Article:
Why visit here?
Do not be deceived into thinking the 'town' in Higher Town has anything relating to a large settlement. Nor the use of 'higher' as an indication of a lofty elevation as the highest point of the town, and not the island as a whole, is just 32 metres above sea level.


Higher Town
Image: Michael Harpur


The word 'town' in Scilly is often used as an abbreviation of 'townplace', a term also used in Cornwall as describing a small settlement. Higher Town, as well as Middle Town, and Lower Town, terms also used on the islands of Bryher and St Agnes, are simply ways of describing the settlements relative locations on St Martin's. The only thing that could be said to resemble a 'town' in Scilly is Hugh Town on St Mary’s. But, technically, Higher Town could be classed as a village having both of the island’s two churches, the Church of England parish church of St Martin's, and the more modest Methodist chapel.


Church of England parish church of St Martin's
Image: Michael Harpur


The larger church of the two, St Martin's, was erected and possibly managed by Thomas Ekin in 1683. The first Steward appointed by Sir Frances Godolphin of Godolphin, Ekin also erected the Daymark at this time and actively encouraged the settlement of St Martin’s by Cornish people. The building encountered today is not the church built by Ekin as the original was only 6.1 metres (20 feet) in length and this was enlarged in 1821. The larger building was subsequently damaged by a lightning strike and was rebuilt by Augustus Smith in 1866. Smith left his initials alongside the date that can be seen just below the bell tower, the bell having been taken from an island wreck.


Drystone wall on the slopes overlooking Tresco
Image: Michael Harpur


The road from the main quay leads uphill to Higher Town, and the church may be found by branching off left. Beyond the church, the road runs westwards to Middle Town and from there to Lower Town at the western extremity of the isle. The road to the right quickly gives way to a grassy pathway passing across the fields out to the Daymark on Chapel Down. Leading from Lower Town to the Daymark, through Middle and Higher Town, the road provides the ideal pathway to explore the two miles long island and see its contrasts.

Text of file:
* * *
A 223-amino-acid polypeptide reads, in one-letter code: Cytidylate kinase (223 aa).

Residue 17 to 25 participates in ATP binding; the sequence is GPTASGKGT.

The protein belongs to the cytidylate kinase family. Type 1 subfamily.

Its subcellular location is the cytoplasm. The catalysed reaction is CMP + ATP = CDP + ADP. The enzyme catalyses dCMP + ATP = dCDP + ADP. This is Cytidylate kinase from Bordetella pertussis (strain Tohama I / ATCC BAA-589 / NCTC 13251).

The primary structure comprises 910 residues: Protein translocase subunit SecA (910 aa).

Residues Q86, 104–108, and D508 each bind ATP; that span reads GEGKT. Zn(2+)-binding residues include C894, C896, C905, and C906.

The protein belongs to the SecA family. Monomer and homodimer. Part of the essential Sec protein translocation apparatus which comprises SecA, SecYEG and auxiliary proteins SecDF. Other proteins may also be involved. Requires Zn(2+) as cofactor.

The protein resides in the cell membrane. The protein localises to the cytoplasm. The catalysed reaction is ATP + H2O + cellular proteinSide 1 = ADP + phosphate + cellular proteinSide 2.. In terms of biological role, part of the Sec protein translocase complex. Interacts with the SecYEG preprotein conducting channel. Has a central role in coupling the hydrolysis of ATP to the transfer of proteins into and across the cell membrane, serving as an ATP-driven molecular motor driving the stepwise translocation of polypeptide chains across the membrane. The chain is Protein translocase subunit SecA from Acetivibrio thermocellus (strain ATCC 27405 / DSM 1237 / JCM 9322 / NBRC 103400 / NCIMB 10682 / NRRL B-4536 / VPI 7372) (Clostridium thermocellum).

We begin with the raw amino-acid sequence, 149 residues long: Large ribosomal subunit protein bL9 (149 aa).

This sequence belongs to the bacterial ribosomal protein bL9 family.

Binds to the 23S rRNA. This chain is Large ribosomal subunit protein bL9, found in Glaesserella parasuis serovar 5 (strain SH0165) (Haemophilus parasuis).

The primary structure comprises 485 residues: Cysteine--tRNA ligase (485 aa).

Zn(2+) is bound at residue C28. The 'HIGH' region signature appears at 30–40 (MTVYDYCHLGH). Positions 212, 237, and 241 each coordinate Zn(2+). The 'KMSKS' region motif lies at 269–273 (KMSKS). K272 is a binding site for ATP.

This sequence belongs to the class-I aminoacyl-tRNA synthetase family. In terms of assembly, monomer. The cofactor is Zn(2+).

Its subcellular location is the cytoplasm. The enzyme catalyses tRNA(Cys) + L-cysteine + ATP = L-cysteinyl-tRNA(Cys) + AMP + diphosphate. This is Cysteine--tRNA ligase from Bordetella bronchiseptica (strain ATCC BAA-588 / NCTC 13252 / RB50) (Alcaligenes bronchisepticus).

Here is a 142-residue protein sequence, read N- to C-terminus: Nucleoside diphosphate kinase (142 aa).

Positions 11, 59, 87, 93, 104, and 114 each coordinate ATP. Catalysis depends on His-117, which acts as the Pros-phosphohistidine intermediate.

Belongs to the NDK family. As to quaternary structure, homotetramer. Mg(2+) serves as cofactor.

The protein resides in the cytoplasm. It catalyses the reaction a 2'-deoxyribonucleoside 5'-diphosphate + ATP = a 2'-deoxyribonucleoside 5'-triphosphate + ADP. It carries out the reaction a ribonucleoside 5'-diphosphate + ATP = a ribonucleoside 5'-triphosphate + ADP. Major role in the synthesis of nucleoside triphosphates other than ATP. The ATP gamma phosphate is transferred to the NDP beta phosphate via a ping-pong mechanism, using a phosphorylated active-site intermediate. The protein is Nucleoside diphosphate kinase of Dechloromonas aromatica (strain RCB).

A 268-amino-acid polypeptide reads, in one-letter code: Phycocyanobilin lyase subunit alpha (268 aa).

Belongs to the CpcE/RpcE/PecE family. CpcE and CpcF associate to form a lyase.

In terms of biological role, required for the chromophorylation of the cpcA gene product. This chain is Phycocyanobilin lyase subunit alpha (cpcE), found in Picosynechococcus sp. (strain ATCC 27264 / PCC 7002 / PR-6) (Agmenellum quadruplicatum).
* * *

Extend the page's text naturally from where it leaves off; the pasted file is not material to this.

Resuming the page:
View between houses from Higher Town
Image: Michael Harpur


The third-largest and furthest north of the islands, St Martin’s is one of the least developed of the five inhabited islands. The road forms a long island spine which, at just over 30 metres above sea level, acts as a windbreak against the north that, in turn, defines the nature of the island. The northern slopes of St. Martin's, exposed to all the fury of the Atlantic gales, are almost entirely wild and left as nature intended. The wind does not permit more than shallow beds of heather or the occasional low thicket of gorse to grow around the deep rocky bays and coves of its northeastern coastline and its flat top. This entire area is managed as a wildlife reserve by the Isles of Scilly Wildlife Trust.


View out over the southeast
Image: Michael Harpur


But its south-facing edges could not be in greater contrast. Consisting of the lines of dry stone walls fronted with protective hedgerows that provide windbreaks to its patchwork of fields. All here is a lush verdant fields fronted by almost uninterrupted arcs of white sand that give way to the vivid turquoise waters over Saint Martin’s Flats. Nowhere do the flowers bloom so early in Scilly as on this long series of slopes to the south that facing towards the roadstead. These warm, sunny and sheltered southern slopes make St Martin's one of the main centres for Scilly’s flower-growing industry. Another shorter but nonetheless wonderful walk is westward along Par Beach, past Perpitch Bay and up to Chapel Down along the coast with wonderful views out over the eastward isles all the way. Then it is possible to return across the fields to Higher Town. Either walk is truly magical with sights where one would be forgiven for thinking at times that they were in the Carribean.


The view westward along Par Beach
Image: Michael Harpur


From a boating perspective, the shallow drying bay, is far from ideal for deep draught vessels. But, as always the case in Scilly, shoal draft vessels and vessels that can take to the ground will have the best of it in Scilly. But during neaps, this may very well provide a wonderful anchorage for moderate draft fin keel vessels. It is a wonderful location from which to explore the island, and those looking for a fine beach have Par beach immediately ashore with the best of the Island’s resource a short stroll up the hill.


What facilities are available?
Having left the Quay, follow the road up to Higher Town when and there is a shop and post office as well as a bakery. Polreath Tea Rooms is also located in the settlement and along the path is Adam’s Fish and Chips.


With thanks to:
Michael Harpur, eOceanic.